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Automakers must increasingly cater to the tastes and preferences of consumers in emerging markets, as economic power shifts, for instance to China. This is one of three larger implications of recent studies by GfK of structural changes and changing consumer behavior in the automotive industry.
Others include the changes automakers need to undergo to adapt to higher safety standards and environmental regulations, as well as consumer behaviors, including the need to be connected 24/7.
The focus of economic power is shifting to Asia and the BRICs in terms of investment and output. This will not only create a wave of new middle-class consumers but also drive profound innovations in product design, market infrastructure and value chains.
Consumers in emerging markets are striving for greater wealth and owning a car is seen as an important way of expressing this. New brands are therefore emerging, particularly in India and China, and it is highly probable that a luxury/prestige brand may evolve in one of these markets in the coming years.
In general, there is pressure on manufacturers to create local brands to compete better. This means they face challenges to blend the “local flavor” of a market with a global corporate identity. OEMs will need to avoid diluting any positive perceptions created by their corporate brand.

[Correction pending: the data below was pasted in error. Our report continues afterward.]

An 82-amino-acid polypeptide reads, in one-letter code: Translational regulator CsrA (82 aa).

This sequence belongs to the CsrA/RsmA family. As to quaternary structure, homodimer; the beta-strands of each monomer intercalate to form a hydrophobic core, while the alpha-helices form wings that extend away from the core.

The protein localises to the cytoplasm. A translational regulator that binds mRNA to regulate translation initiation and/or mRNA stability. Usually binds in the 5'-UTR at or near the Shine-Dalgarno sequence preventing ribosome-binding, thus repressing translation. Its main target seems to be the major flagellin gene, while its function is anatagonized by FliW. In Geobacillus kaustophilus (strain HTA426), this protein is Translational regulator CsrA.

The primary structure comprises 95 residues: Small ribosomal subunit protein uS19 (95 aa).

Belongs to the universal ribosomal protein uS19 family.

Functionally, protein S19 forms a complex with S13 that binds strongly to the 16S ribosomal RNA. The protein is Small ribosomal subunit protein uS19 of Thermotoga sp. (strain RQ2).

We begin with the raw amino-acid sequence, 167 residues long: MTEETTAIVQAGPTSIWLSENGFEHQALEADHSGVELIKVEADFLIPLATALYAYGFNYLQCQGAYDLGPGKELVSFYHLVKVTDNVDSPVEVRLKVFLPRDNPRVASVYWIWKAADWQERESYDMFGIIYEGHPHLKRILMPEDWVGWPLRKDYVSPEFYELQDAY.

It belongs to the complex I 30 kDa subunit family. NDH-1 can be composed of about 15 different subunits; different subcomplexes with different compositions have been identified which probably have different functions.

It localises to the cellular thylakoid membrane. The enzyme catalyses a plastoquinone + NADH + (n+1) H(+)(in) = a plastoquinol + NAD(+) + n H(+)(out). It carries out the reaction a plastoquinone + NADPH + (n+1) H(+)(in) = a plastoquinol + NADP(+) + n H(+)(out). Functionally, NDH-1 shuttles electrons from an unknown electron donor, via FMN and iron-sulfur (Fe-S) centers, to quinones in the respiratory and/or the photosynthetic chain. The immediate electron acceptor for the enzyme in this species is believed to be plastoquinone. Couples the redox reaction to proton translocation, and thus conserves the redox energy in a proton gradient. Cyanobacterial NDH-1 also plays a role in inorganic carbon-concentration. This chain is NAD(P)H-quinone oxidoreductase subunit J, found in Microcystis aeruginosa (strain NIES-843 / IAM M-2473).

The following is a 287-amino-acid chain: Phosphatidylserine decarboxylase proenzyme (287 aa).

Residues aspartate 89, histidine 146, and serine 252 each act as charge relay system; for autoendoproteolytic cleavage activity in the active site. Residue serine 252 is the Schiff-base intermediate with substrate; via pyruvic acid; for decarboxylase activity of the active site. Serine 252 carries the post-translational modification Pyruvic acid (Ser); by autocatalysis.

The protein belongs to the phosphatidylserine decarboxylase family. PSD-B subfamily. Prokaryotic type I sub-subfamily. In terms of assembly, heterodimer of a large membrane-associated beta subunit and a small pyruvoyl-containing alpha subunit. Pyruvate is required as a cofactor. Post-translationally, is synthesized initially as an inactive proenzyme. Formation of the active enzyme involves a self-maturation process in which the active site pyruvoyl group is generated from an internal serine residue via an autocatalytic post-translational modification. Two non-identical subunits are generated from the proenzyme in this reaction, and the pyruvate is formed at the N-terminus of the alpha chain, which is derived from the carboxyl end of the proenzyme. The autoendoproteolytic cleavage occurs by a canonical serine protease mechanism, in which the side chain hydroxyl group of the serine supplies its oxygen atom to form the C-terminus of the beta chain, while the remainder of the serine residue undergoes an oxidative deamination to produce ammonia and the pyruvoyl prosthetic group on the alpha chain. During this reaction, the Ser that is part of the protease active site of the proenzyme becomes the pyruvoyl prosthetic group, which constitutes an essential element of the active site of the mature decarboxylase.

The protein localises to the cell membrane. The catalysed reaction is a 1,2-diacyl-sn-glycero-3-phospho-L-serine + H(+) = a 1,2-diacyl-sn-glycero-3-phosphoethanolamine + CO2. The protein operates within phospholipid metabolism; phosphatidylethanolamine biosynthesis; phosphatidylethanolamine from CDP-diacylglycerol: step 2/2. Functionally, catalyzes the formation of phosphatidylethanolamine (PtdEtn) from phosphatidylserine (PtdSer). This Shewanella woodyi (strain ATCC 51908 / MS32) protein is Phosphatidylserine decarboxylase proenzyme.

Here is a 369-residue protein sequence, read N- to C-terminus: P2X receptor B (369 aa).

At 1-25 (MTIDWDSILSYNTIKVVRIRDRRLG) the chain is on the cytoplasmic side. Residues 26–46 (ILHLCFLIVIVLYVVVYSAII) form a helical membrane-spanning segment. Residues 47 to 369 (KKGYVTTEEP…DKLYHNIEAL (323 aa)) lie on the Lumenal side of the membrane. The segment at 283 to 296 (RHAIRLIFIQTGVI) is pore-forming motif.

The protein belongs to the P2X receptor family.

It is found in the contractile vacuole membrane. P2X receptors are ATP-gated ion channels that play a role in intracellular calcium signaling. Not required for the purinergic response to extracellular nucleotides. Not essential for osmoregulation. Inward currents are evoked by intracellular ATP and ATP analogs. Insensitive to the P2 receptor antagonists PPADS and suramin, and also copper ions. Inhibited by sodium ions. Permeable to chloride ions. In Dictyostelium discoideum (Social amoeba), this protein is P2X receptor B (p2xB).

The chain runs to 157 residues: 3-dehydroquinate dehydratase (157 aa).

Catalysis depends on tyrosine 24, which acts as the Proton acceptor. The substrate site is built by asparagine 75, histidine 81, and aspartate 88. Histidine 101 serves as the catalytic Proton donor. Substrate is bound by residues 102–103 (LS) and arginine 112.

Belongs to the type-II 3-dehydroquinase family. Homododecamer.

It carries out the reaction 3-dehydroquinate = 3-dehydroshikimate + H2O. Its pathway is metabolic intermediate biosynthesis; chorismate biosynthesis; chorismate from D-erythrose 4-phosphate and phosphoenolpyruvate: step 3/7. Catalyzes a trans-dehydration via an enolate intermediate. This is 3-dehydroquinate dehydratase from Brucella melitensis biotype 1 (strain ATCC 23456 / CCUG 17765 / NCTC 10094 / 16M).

In emerging markets and all around the world, people have come to recognize the impact of human actions on the planet and acknowledge our limited resources, such as fossil fuels and water. One could almost say that environmental awareness is now ingrained in culture worldwide. Of course, awareness and behavior are two different things, but the data show that consumers increasingly want to do their part to preserve the environment.
By purchasing "green" products or supporting a company that shows its commitment to environmental concerns, consumers can take action while simultaneously showing others that they have a personal commitment.
This desire to go green is one reason the automotive industry is investing to develop electric cars. Yet that investment is at risk, since consumers have been slow to adopt e-vehicles, mainly due to high prices and concerns about their range and the ability to find a charging station. (See our study on electric vehicles for details on perceptions of electric vehicles.)
For automakers, this means makers of electric vehicles should focus their marketing on messages that support the personal benefit of driving an electric vehicle, as opposed to the societal benefit. See figure 1.
The 2013 Roper Reports® Worldwide survey showed that consumers feel an obligation to be connected and available, they want to access content across all devices and, at the same time, people want technology that serves a purpose, such as helping them work or unwind.
Combine these three ideas, apply them to the automotive sector, and what do you get? Consumers who want content on the go in their cars. Indeed, people increasingly expect access to their digital lives from wherever they are. See figure 2.
(Developed Asia: South Korea, Japan, Taiwan and Australia; Developing Asia: China, India, Indonesia, and Thailand)
For car makers, this need to be connected comes with implications.
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Frank Haertl is Global Lead Automotive, GfK, based in Germany. To gain the full insights and benefits from our trends in the automotive industry, contact us.
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